Emoji Snags 'Word of the Year' (Here’s Why That Makes Sense)

It's official: Oxford Dictionaries word of the year isn't a word at all, it's "face-with-tears-of-joy," the most globally used emoji in 2015.

The smiley face with oversized tears made up a whopping 20 percent of all emojis used in the United Kingdom and 17 percent of those used in the United States, according to the Oxford Dictionaries blog. (For the emoji-illiterate, the "face with tears of joy" roughly corresponds to happy crying, although it's safe to say that most people using the emoji are not literally crying at the moment they insert it into a conversation.)

"Emojis are no longer the preserve of texting teens — instead, they have been embraced as a nuanced form of expression, and one which can cross language barriers," according to the Oxford Dictionaries blog post, which explained the rationale for the "word" choice.

Though traditionalists may wonder how a pixelated smiley face could have snagged the coveted word-of-the-year title, those pictures may actually help people translate the subtlety of emotions, some research suggests. [Smile Secrets: 5 Things Your Grin Reveals About You]

Emotional brain

Emotions play a key role in human communication, and words can transmit just a few aspects of an emotion. Hundreds of studies have shown that humans use voice tone, facial expressions and body language to convey meaning beyond the spoken word.

And while researchers used to think that humans had just six basic emotions: anger, fear, sadness, joy, surprise and disgust, a 2014 study in the journal Proceedings of the National Academy of Sciences found that people have unique facial expressions for a broad array of complicated emotions, such as happily surprised, sadly angry or happily disgusted. So emojis, with their dizzying array of varied expressions, may better mimic such nuanced feelings.

And there's no doubt that text exchanges can lead to many miscommunications. Researchers reporting in 2005 in the Journal of Experimental Social Psychology found that people routinely misread emails because of the lack of "nonverbal cues."

Spreading the feeling

Enter the emoji.

While pictorial representations of emotion may seem a poor substitute for actual face-to-face contact, they can clear up confusion in meaning, research suggests. A small, 2006 study presented at the CHI Proceedings on the use of emoticons such as : - ) (happy), :-\ (confused), and > : - ( (angry), showed that people interpreted these emotional flourishes as intended, and that users who had access to these touches were more satisfied with the experience.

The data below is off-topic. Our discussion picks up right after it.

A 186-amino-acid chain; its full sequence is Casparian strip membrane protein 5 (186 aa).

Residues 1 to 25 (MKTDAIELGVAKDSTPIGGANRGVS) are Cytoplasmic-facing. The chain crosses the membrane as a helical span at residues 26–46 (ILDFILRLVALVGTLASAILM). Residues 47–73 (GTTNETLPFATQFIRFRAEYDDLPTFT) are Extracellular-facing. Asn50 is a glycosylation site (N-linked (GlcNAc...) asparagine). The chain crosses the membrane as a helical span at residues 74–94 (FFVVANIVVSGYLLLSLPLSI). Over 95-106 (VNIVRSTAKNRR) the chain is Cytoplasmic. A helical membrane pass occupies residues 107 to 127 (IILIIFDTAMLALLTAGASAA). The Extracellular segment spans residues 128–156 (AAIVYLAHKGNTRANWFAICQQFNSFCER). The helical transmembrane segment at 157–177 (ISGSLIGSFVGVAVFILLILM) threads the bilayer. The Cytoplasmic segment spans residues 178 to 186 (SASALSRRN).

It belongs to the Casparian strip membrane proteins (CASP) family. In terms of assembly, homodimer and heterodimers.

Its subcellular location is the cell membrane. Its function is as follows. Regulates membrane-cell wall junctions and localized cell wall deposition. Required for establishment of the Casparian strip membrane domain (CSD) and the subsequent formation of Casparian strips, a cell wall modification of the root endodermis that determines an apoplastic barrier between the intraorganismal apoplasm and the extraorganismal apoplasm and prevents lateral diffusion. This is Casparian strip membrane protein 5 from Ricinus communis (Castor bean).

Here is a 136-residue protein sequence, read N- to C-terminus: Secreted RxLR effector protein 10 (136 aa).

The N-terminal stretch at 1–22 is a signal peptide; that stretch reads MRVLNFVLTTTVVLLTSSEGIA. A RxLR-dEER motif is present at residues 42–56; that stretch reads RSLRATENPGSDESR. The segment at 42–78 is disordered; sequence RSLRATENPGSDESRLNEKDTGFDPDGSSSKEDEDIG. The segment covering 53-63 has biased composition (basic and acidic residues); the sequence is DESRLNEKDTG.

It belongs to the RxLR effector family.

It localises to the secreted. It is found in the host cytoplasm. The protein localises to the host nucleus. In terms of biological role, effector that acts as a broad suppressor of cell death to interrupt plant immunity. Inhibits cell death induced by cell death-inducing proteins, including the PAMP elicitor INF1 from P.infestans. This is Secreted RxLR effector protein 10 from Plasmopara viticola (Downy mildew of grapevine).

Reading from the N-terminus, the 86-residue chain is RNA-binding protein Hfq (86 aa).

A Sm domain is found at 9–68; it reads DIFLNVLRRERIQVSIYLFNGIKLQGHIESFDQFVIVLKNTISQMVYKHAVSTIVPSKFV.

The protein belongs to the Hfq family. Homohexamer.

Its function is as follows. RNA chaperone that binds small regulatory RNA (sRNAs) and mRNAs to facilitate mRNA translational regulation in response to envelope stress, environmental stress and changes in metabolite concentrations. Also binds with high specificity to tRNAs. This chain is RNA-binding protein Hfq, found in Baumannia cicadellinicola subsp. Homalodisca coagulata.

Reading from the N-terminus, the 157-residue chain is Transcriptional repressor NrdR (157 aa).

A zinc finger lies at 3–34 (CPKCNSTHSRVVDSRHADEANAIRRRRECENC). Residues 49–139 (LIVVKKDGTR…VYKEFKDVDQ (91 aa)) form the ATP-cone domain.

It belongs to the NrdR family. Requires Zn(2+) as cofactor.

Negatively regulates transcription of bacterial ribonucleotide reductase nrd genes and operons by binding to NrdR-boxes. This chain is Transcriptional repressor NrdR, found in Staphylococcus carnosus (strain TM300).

And a 2013 study in the journal The Arbutus Review revealed that emotional contagion could spread via graphic emojis, just as it can when people see another person smile face to face.

This emotional transmission could stem from the way the human brain processes emojis. In a 2011 study in Electronics and Communications in Japan, researchers used functional magnetic imaging (MRI) to analyze the brains of people who were reading emoji-laden content. Sure enough, the emoticon caused a nonverbal portion of the brain called the right-frontal gyrus to light up. The more graphic the content, the more the temporal gyrus, a brain region responsible for recognizing facial expressions, lit up as well, the study found.

The dark side to emojis

Of course, emojis also have their dark side.

For instance, the 2006 study presented at CHI Proceedings suggested that people spent more time focusing on participants who were using negative emoticons, which made them feel more frustrated when working on a group project, than those who had no access to the digital emoticons.

And emojis might standardize, and therefore limit, the range of emotions people express, argues Evan Selinger, a philosopher at Rochester Institute of Technology in New York.

"The more we rely on finishing ideas with the same limited words (feeling happy) and images (smiley face) available to everyone on a platform, the more those prefabricated symbols structure and limit the ideas we express," Selinger told Wired in 2013.

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